In a report dated March 11, 2005, an accounting firm appointed to review plaintiff's books and records determined that defendant and/or Rosedale were due the amount of $367,616.   This sum represented $20,000 in loans from Poole and $375,731 in advances from Rosedale during the analysis, with adjustments to the amount of Rosedale's advances for rents it had received and disbursements it had made after the analysis period.

On defendant's motion, the court confirmed the accounting report, adjudged that plaintiff is indebted to defendant in the sum of $367,616 as of May 12, 2003, the date of the stipulation, and directed plaintiff to pay defendant immediately 40% of the total sum due through April 30, 2005, and thereafter the sum of $6,126.93 per month beginning on May 1, 2005 until the remaining balance is paid.   Further, the court directed defendant to indemnify and hold plaintiff harmless from any claims made by Rosedale with respect to any payments made by plaintiff to defendant pursuant to the stipulation of settlement.   We agree that the auditor's report was properly confirmed but conclude that the order should be modified in other respects.

 The direction of an immediate payment of 40% of the total amount due improperly accelerates the payment period and thus violates the stipulation.   Underlying that direction is a determination that the five-year payout period commences with the date of the stipulation rather than the date of the accounting report.   While the stipulation does not expressly provide that the payout is to commence as of the date of the auditor's report, the provision that “[o]nce the audit has been completed and a figure arrived at, any sums ․ due ․ shall be paid out ․ of current income at the rate of 20 percent of the sum per year” comes close enough.   Thus, since the auditor's report was completed on March 11, 2005, that is the date on which the payout should have commenced.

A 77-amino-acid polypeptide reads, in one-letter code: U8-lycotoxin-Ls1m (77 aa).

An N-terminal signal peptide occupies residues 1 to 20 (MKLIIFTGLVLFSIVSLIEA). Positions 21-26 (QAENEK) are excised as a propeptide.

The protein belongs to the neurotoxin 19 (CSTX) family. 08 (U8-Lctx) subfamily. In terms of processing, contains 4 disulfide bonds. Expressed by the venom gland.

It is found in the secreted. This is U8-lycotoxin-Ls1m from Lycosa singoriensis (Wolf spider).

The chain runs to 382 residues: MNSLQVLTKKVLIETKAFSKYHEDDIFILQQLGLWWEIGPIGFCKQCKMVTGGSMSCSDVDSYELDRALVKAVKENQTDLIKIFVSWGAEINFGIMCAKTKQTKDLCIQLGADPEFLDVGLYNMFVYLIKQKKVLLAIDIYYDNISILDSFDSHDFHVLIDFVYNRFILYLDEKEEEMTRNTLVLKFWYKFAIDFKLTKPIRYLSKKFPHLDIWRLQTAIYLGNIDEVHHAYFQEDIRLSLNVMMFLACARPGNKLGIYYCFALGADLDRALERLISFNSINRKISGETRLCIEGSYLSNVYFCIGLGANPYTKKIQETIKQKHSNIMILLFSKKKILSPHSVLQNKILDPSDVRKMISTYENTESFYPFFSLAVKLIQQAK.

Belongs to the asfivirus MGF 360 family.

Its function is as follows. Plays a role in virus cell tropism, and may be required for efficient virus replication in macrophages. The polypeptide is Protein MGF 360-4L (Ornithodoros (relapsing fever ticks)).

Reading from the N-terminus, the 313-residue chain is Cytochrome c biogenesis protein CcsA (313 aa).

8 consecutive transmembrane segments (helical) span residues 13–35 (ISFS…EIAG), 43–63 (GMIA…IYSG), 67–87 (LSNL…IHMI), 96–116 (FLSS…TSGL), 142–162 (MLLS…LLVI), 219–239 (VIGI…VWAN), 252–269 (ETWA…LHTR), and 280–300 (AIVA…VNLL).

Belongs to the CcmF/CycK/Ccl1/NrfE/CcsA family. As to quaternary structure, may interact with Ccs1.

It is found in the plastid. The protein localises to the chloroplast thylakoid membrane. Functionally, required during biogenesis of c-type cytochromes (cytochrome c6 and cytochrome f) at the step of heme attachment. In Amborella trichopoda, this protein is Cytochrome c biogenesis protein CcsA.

In urging that the five-year period commences as of the date of the stipulation, defendant asserts that since, “as a matter of fact and logic,” payment cannot commence until the amount is computed, the quoted language does not establish the intent of the parties as to the commencement date.   There is, however, no support in the stipulation for the construction defendant urges upon us, a construction that is contrary to the meaning the stipulation reasonably conveys (see Greenfield v. Philles Records, 98 N.Y.2d 562, 569-570, 750 N.Y.S.2d 565, 780 N.E.2d 166 [2002];  see also Bensons Plaza v. Great Atl. & Pac. Tea Co., 44 N.Y.2d 791, 406 N.Y.S.2d 33, 377 N.E.2d 477 [1978] ).